You’ll find hidden fender mounts, two sets of bottle bosses (reinforced of course), removeable canti studs, fat tire clearance, and a steel fork that is easily swapped for a carbon model should you want to lighten up for race season."

"Race the crap out of it, ride singletrack, gravel, or commute until your heart’s content. "

The internal rear brake routing not only improves the beauty of the frame, but also provides the ultimate in comfort when grabbing the top tube to shoulder the bike. Once you try it, you’ll wish all of your bikes (where appropriate) had this feature, and since the entire bike is E.D. coated there’s no worries about the cable channel rusting.

They have applied their Signature Rear Dropouts featuring investment cast from stainless steel, featuring built in chain tensioners, and the timeless Hennepin Bridge icon.  Since this is a race bike and All City thinks traditional fender eyelets on race bikes are ugly, they hid the rear ones on the inside of the seat stays, and placed the fork fender eyelets on the blade to keep the look clean.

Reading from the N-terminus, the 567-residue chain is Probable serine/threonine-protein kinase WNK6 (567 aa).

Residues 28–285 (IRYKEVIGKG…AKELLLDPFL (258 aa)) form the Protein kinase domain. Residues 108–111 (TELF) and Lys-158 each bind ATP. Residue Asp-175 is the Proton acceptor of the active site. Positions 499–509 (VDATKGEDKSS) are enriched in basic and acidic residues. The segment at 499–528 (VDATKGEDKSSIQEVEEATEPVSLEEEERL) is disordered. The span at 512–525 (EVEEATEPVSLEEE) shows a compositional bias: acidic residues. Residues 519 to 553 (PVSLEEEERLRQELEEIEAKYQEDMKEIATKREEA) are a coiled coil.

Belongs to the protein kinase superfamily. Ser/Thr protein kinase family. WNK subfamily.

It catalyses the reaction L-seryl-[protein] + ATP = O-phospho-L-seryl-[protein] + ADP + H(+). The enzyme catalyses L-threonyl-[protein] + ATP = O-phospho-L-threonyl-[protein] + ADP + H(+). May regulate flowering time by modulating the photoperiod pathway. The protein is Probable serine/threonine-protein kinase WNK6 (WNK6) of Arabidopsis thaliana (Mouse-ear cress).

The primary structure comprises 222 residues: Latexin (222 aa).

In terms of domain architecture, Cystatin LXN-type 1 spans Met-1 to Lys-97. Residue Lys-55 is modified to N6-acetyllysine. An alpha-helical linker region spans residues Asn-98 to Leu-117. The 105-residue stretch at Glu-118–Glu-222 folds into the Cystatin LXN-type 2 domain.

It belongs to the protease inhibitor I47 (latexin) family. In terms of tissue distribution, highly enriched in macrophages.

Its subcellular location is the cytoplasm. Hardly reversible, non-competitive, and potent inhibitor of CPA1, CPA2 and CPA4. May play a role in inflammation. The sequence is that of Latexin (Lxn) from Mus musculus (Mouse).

Frame | All-City Nature Boy
612 Select ChroMoly steel. Double butted down, top, and seat tubes. Externally tapered, ovalized, and dimpled chain stays, tapered seat stays.
1 1/8th headtube, 130mm rear spacing, English bottom bracket, 27.2 seat post
Fork | All-City Nature Boy
612 Select ChroMoly double butted tapered fork blades, lugged crown and matching dropout
Headset | Cane Creek 10 Series
Black, 6061 T6 aluminum
Stem | Salsa Pro Moto 3
Black, four bolt, 1 1/8th threadless, 31.8 clamp
Handlebar | Salsa Cowbell 3
Black,  flared shallow round drop
Tape | Velo
Black cork
Brake Lever | Tektro RL340
Black, aero
Brake | Tektro CR720
Black, cantilever, wide Euro style
Crankset | FSA Vero
Black, alloy, forged, 42 tooth ring
Bottom Bracket | TH Industries
Steel cups, sealed bearing, 68X110mm
Seatpost | Kalloy SP-373
Black, alloy, single bolt, 27.2mm
Saddle | All-City Gonzo
Black, comfy, racy
Freewheel | 17 tooth
Black, 3/32"
Chain | KMC Z610HX
Silver, 3/32"
Hubs | All-City Standard
Black, 130mm rear, Fixed/Free, 32 hole
Rims | Alex XC23
Black, 32 hole, 23mm wide
Tires | Kenda Small Block Eight
700X35c Steel bead
Tubes | Cheng Shin
700X28 Presta Valve

Tuesday, September 17, 2013

Thursday, September 12, 2013

Tuesday, September 10, 2013

2014 Trek Remedy 8: Lloyd's Pick for Best 2014 MTB

Tough, Tuned, and Trail Ready — Get Prepared For An Awesome Ride